Book Reviews -- By: Anonymous
JETS 44:3 (September 2001) p. 513
The Literary Structure of the Old Testament: A Commentary on Genesis-Malachi. By David A. Dorsey. Grand Rapids: Baker, 1999, 330 pp., $34.99.
The title of this book is enticing for those who have come to appreciate the liter-ary artistry of the OT. One question that came to my mind immediately after seeing this book was, What exactly was the author intending to accomplish? Was he going to demonstrate that there was one or perhaps several macro-structures in the whole of the OT, or was he going to deal with the micro-structures within each book of the OT? Intriguingly, he has combined something of both approaches. Dorsey argues that Genesis-Joshua forms a Hexateuch (p. 47), but he also deals with the micro-structures within each of the remaining books of the OT.
Dorsey organizes his book into seven units. Unit 1 is an introduction to the book, and more importantly an introduction to the subject of literary analysis of the OT. Unit 2, “Book of the Law of Moses,” is a discussion of Genesis-Joshua. Unit 3, “Historical Books,” covers Judges-Esther following the order of the English Bible. Unit 4, “Poetic Books,” includes Job-Song of Songs. Unit 5, “Major Prophets,” deals with Isaiah-Daniel and includes Lamentations, which could logically be treated with the poetical books since Dorsey recognizes it as poetry. Unit 6, “Minor Prophets,” surveys the twelve minor prophets. Unit 7, “Conclusion,” is a brief discussion of some of the elements of literary structure that need further study.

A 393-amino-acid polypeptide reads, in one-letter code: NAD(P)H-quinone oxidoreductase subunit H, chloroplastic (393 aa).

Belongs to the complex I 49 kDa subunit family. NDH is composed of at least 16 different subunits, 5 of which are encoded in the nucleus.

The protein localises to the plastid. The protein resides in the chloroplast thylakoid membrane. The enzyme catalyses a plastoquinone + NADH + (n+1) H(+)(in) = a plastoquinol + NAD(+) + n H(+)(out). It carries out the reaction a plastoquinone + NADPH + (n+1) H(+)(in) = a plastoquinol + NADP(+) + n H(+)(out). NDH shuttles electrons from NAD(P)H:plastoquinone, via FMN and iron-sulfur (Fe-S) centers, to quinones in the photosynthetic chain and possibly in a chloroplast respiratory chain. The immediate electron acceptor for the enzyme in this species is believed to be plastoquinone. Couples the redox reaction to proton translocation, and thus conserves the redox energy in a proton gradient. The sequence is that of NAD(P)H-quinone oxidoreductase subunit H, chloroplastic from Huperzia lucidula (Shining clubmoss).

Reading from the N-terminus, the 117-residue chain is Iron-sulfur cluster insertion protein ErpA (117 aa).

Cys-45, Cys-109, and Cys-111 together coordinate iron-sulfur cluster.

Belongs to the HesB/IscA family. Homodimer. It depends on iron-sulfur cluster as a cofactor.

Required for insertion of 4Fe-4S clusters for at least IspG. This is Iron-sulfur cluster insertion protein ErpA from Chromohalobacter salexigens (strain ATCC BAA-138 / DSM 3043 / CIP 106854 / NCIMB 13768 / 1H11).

Seminary or university students and teachers will especially benefit from the introduction. Dorsey gives a brief overview of the research into the literary structure of the books of the OT starting with the unit markers ס (samek) and פ ( peh), which “predate the Mishnah (third century A.D.)” (p. 18) and concludes with the present-day literary studies. He then adopts Muilenburg’s view that “the first step in analyzing the structure of an Old Testament book is to identify its constituent units” (p. 21). This alone is not new or surprising. What is surprising is the amount of material packed in to five pages of text and footnotes dealing with the OT techniques for signaling the beginning and ending of literary units. Dorsey then continues on with an overview of the various ways in which units of text may relate to each other (e.g. linear a-b-c; parallel a-b-c-a’-b’-c’; symmetric a-b-c-b’-a’; and various sub-categories). Even more helpful is the section dealing with the relation between structure and meaning. For instance, Dorsey points out that, “In parallel schemes with an odd number of units, the final unit’s strategic position is further accented when it i...
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